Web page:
MLB owners passed a plan detailing a return to play from their current coronavirus hiatus to the Baseball Players Union earlier this week. The proposal contained testing protocols and strategies around health and safety issues, but the possibility of pay cuts players would have to take raised concerns.
Various individuals have shared their thoughts on why the players should accept potential pay cuts, while people like Scott Boras say they won't take anything less than what was negotiated in March.
"After this agreement was reached," Boras told USA Today's Bob Nightengale. "You can't come forward with a dynamic and say, 'Hi, I want to privatize the gains and socialize the losses.'
"Every owner has at least doubled or quadrupled their money, with every club gaining $700 million to $2 billion in equity,'' he said. "And never has there been a suggestion about sharing those gains with players... If I'm an owner of a company, I don't ask my employees in a downtime due to the virus to bear the cost. I pay them their salaries. That's what every business owner does."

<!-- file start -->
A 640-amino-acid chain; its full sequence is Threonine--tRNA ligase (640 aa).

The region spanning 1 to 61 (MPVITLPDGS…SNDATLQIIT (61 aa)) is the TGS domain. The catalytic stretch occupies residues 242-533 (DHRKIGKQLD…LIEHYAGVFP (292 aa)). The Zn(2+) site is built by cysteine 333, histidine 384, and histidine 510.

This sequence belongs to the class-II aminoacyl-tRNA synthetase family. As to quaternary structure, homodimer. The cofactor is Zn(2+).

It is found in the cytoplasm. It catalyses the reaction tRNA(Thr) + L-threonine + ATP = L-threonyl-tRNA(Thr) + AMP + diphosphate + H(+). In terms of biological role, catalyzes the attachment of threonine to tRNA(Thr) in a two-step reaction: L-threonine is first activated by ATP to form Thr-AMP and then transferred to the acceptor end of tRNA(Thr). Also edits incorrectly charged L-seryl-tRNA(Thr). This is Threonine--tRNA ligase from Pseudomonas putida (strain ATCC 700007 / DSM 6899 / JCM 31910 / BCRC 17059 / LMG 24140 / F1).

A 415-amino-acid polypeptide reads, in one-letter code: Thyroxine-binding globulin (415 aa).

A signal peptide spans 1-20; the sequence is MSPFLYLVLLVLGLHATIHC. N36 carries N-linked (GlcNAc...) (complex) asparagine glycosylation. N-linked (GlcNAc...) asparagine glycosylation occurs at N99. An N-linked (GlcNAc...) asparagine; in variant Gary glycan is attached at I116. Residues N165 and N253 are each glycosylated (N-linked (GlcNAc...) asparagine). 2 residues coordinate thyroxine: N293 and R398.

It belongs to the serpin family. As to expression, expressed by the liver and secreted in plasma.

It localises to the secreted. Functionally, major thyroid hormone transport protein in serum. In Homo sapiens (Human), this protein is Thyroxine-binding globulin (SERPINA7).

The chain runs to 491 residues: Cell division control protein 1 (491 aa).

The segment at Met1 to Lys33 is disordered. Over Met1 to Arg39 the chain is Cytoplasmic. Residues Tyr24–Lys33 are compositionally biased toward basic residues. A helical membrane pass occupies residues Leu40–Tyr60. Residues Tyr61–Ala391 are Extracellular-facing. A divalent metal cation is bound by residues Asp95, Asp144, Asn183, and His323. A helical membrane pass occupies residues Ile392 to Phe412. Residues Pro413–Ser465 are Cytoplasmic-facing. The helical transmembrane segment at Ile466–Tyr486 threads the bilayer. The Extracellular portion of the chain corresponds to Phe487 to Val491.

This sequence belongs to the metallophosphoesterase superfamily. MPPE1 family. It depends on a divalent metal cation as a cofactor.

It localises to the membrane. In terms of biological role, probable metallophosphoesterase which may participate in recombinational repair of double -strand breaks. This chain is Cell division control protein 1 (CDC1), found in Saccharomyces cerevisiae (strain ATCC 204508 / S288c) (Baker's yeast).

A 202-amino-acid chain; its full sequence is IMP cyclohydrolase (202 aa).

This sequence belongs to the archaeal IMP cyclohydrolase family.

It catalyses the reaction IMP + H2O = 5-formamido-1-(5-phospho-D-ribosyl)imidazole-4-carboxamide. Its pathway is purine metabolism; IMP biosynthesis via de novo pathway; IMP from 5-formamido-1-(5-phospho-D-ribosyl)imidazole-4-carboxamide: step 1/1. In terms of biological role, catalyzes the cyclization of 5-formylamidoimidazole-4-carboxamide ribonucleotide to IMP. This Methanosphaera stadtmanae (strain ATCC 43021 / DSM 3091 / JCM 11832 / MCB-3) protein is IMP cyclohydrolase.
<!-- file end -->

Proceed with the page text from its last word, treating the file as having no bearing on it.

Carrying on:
Boras represents nearly 100 major-league players, including Stephen Strasburg, Max Scherzer, Juan Soto, Anthony Rendon and Bryce Harper. He confirms his clients are willing to play now and participate in as many games as possible.
If fans aren't permitted to attend games, a large percentage of the league's revenue will be lost. In the NBA or NHL, league profit changes impact players' salaries. Such is not the case in baseball.
"The way our sport works is we are not tied to revenue in any way," Cardinals reliever Andrew Miller told ESPN. "If the owners hit a home run and make more money, we don't go back and ask for more on our end. Ultimately this isn't about money. We need to find a way to safely get our players on the field in a safe manner and control that. I would hope this [finances] doesn't turn into anything regarding that stuff."
Both sides have issues to iron out before baseball can get back underway, and while neither wants to come out in a worse position than before, it's important to come to some sort of agreement. Possible bankruptcy for owners and players losing all but the money they receive by the end of May are among the risks associated with a canceled season.
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Agent Scott Boras lays out one thing for MLB to have a 2020 season originally appeared on NBC Sports Washington